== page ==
It explains perhaps why she still gets calls from families involved in difficult cases years after the fact, motivating some–like former juveniles–to stay on the right track, giving others a chance to be heard from one of the very few people who might understand what they’re going through, for having so intimately been immersed in their case. “I hear from cases that are three and four years old,” she says, “I hear from people, they’re friendships that I’ve made, sometimes they just need to call and talk.”
Conrad, 45, was all but born and raised in Bunnell, where she arrived before she was walking. She’s been there since. The Sheriff’s Office hired her as a road deputy in November 2004. She spent three years on that assignment. She’d find herself following up on cases, researching, digging. She was a born investigator. She was driven. So she tried out for detective–and also became the Sheriff’s Office’s first female member of the SWAT team (at least no earlier documentation of a female member could be found). She only stayed on the SWAT team one year, and has focused on detective work since.
“Detective Conrad’s tireless efforts led to her nomination of this award,” Sheriff Rick Staly said. “It also led to the conviction for first degree murder of Singer. Annie is a highly valued member of this team, and we are all proud of her.”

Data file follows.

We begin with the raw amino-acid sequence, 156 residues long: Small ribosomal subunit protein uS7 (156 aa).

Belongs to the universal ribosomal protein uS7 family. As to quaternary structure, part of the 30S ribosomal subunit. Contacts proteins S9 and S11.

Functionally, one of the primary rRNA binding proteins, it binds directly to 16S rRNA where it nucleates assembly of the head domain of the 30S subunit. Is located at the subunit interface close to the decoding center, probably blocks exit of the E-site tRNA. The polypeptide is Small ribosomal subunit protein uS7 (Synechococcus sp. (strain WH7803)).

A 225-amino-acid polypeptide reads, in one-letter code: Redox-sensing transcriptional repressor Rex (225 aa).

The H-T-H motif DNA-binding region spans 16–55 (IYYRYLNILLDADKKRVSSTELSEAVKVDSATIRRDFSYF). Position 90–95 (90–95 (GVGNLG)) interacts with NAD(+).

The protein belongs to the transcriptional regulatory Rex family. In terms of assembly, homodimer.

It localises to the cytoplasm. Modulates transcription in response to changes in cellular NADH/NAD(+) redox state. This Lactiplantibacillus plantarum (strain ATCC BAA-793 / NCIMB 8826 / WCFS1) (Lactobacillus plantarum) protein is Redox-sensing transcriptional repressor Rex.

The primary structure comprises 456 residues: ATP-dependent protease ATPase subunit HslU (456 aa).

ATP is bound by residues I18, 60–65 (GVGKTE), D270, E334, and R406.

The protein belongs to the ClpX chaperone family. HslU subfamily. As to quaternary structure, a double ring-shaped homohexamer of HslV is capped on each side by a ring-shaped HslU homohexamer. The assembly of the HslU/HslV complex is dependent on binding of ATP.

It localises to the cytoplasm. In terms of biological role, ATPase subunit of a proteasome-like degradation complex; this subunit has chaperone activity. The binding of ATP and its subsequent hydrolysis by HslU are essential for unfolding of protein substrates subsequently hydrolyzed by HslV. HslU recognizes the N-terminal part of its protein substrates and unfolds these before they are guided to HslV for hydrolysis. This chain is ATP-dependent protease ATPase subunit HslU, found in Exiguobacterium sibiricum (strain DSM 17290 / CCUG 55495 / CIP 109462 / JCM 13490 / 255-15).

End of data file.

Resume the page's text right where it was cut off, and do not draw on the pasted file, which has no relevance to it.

The sheriff’s release announcing the award referred to Conrad as a detective, and Chief Mark Strobridge on Monday confirmed that Conrad was and remains a detective. But there’s been a bit of confusion about the fact, with Conrad herself thinking she’d been transferred back to road patrol after going of family medical leave a few weeks ago, over issues related to office conditions at the Sheriff’s Operations center in Bunnell, first reported here in February. Issues became so severe that she suffered a series of health setbacks.
“She was going to be transfer to road patrol as a result of reasonable accommodations,” Strobridge said, “but she went on medical leave which kind of froze everything, so she’s still a detective.” It’s still not clear whether that holds for when she returns: “It depends on where this entire situation is, nothing is going to change until she comes back,” Strobridge said. (The conditions within the building have affected numerous employees and have had the sheriff’s administration in something of an upheaval for the past couple of weeks.)
Meanwhile, Conrad is taking in her award as a form of validation for much of the work she’s done. “It’s awesome. It’s definitely an honor, especially when you stand on the stage with a bunch of other really talented and passionate law enforcement officers,” Conrad said. “It definitely makes you proud.”